Mu­se­ums block change in law on looted art

The Jewish Chronicle - - News - BY PA­TRICK STEEL

THE CO-CHAIR of the Com­mis­sion for Looted Art in Europe has con­demned a de­ci­sion by the UK’s na­tional mu­seum direc­tors to op­pose leg­is­la­tion al­low­ing the re­turn of ob­jects stolen from Jews in the Nazi-era.

Art-resti­tu­tion ex­pert Anne Web­ber said: “This rep­re­sents a com­plete volte­face by the Na­tional Mu­seum Direc­tors Con­fer­ence (NMDC), whose lead­ing mem­bers only a year ago pub­licly af­firmed the need for this leg­is­la­tion. They must not be al­lowed to pre­vail.”

The gov­ern­ment is propos­ing to change his­toric leg­is­la­tion that pre­vents the resti­tu­tion of items from na­tional mu­se­ums even in cases where it can be proved that those items have been stolen. A spokesman for the Depart­ment for Cul­ture, Me­dia and Sport (DCMS) said any leg­is­la­tion would ap­ply “very specif­i­cally” to items looted in the Nazi era.

But the mu­seum direc­tors have urged the DCMS not to go ahead. In a state­ment prais­ing the work of the Spo­li­a­tion Ad­vi­sory Panel which of­fers in­de­pen­dent ad­vice on claims, it said: “Since the panel has proved so ef­fec­tive, and there is no ev­i­dence of un­sat­is­fied claims, we feel that the pro­posed amend­ment… is un­nec­es­sary.”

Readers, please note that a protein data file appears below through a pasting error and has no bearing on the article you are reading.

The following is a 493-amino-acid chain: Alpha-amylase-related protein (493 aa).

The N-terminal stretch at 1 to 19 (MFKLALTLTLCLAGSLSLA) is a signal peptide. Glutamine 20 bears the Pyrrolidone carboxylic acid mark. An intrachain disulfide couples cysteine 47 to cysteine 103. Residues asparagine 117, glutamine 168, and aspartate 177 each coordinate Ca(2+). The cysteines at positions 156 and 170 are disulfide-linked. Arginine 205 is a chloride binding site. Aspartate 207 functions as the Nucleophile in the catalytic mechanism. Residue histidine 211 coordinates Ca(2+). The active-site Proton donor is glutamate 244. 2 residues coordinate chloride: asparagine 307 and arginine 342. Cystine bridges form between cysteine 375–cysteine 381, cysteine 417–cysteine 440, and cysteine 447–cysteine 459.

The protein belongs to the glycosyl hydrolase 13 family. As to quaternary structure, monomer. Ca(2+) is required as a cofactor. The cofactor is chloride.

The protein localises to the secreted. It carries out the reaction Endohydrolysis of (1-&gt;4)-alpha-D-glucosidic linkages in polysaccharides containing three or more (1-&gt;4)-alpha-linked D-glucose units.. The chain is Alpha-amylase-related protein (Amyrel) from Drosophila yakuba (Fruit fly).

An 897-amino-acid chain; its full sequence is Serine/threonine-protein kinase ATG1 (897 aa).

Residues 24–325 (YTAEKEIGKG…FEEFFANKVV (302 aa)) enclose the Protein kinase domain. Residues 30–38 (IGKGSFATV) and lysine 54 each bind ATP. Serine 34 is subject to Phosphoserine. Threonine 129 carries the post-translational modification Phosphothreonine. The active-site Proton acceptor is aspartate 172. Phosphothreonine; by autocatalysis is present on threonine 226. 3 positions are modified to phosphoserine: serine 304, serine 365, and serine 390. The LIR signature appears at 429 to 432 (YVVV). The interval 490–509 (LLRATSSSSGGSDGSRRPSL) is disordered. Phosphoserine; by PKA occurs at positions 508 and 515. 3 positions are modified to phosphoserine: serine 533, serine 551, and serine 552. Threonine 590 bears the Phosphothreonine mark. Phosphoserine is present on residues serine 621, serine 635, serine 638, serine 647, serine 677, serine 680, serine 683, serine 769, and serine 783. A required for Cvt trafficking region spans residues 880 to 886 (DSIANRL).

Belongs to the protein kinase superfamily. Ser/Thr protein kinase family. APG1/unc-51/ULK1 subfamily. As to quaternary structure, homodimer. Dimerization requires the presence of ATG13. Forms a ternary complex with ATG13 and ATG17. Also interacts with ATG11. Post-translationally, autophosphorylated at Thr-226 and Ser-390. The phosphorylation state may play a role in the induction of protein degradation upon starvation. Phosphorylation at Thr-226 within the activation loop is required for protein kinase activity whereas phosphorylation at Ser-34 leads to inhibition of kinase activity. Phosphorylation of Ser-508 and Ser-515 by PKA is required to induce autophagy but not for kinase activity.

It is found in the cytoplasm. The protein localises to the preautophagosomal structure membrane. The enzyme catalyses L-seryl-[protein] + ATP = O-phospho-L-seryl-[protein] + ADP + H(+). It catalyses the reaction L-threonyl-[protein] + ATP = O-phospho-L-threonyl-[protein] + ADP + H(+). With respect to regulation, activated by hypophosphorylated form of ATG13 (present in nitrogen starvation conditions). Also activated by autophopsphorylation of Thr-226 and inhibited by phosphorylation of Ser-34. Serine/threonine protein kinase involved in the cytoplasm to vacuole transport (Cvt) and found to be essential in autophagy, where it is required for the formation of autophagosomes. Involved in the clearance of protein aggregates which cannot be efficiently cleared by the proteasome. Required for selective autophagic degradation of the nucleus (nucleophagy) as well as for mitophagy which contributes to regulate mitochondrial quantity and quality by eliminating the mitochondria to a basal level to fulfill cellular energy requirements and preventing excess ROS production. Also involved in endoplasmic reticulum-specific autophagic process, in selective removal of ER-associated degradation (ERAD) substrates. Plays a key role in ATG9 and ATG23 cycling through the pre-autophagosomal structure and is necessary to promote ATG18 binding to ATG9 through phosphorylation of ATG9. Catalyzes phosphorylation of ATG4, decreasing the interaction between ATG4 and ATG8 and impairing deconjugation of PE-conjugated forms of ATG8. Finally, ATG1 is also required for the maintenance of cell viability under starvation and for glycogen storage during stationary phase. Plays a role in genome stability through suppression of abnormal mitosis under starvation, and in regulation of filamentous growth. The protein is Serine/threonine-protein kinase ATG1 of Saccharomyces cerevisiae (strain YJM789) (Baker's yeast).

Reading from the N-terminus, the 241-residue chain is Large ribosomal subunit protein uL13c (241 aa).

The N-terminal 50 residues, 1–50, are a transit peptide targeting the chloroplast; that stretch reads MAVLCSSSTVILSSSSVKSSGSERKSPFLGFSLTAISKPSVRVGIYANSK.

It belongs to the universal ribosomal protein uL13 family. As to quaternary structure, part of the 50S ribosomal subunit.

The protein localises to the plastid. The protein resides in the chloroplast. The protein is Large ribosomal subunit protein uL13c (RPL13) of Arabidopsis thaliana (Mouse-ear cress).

Anne Web­ber dis­puted this, say­ing: “Their state­ment that ‘there is no ev­i­dence of un­sat­is­fied claims’ goes against the facts. Only three months ago, the Spo­li­a­tion Ad­vi­sory Panel and min­is­ter Mar­garet Hodge ex­pressed their con­cern at be­ing un­able to re­store a Nazi-looted item in the Bri­tish Mu­seum to its right­ful owner.“

A spokesper­son for the Bri­tish Mu­seum said: “We don’t think it is nec­es­sary to have ad­di­tional leg­is­la­tion. Af­ter our ex­pe­ri­ence with two cases in the past two years, we feel the cur­rent sys­tem has been a good way of re­solv­ing the cases we have had, and po­ten­tially those in the fu­ture.”

The most re­cent case in­volved a porce­lain plate that was seized by the Gestapo from a Jewish depart­ment store owner in Vi­enna in 1938.

The heir, who was paid £18,000 in com­pen­sa­tion by the DCMS and did not want to be named, said: “The plate is part of a col­lec­tion that my un­cle had. I am try­ing to re­assem­ble as much of it as pos­si­ble. Of course, I would love to have it back.

“But my case has been re­solved, so I have no idea how that would work if the new law is passed.”

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